The secret’s out on Seattle. The city is fast becoming famous for its easy access to mountains, water and woods, lack of income tax and booming economy driven by homegrown tech giants, a thriving startup scene and out-of-towners looking to get in on the action.
Seattle’s reputation as a technology hub — home to ranks of the best entrepreneurs, engineers and data analysts in the business — is a self-perpetuating cycle, drawing in companies from around the world hoping to tap into that famous tech talent pool. They in turn help diversify the local industry and foster new generations of professionals.
While news that household names like Square and Dropbox plan to expand their local offices has dominated headlines in recent months, we wanted to learn more about the tech companies that are opening Seattle offices for the very first time. Here, we take a look at five of them.
Fresh out of: San Francisco, California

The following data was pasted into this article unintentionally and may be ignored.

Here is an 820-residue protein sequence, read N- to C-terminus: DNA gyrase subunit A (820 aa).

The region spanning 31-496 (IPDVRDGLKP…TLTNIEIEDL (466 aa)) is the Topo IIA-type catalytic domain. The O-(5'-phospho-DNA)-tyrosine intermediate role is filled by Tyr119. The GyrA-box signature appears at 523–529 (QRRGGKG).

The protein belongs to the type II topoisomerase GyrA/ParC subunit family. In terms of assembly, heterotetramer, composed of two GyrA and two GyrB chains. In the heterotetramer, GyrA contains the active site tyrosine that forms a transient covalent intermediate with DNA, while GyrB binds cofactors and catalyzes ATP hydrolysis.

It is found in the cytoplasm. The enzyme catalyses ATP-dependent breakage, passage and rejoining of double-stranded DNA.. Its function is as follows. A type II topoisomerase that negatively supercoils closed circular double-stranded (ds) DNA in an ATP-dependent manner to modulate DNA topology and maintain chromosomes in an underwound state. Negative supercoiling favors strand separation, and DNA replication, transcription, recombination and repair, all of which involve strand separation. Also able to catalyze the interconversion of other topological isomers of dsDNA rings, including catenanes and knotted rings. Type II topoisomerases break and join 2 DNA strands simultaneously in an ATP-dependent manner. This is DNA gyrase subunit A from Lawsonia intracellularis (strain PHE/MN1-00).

What they do: Through its cloud-based digital dashboard, some 10,000 customers and suppliers in more than 200 countries use Flexport to purchase, track and manage freighting services. Each transaction’s myriad of interested parties are connected through the platform, which supports all forms of shipping from ground transportation to container ships on the high seas. Founded in 2013, the company has quickly become one of the Bay Area’s newest tech giants, raising a billion dollars in February and making its first acquisition last year.
Why Seattle? “Seattle’s rich logistics history combined with its strong talent make it the ideal location for our newest office,” Founder and CEO Ryan Petersen said. “Flexport is centered around its customers, and now our squads can deliver even better service to the Pacific Northwest and Canadian companies we’re fortunate enough to work with.”
Fresh out of: Pittsburgh, Pennsylvania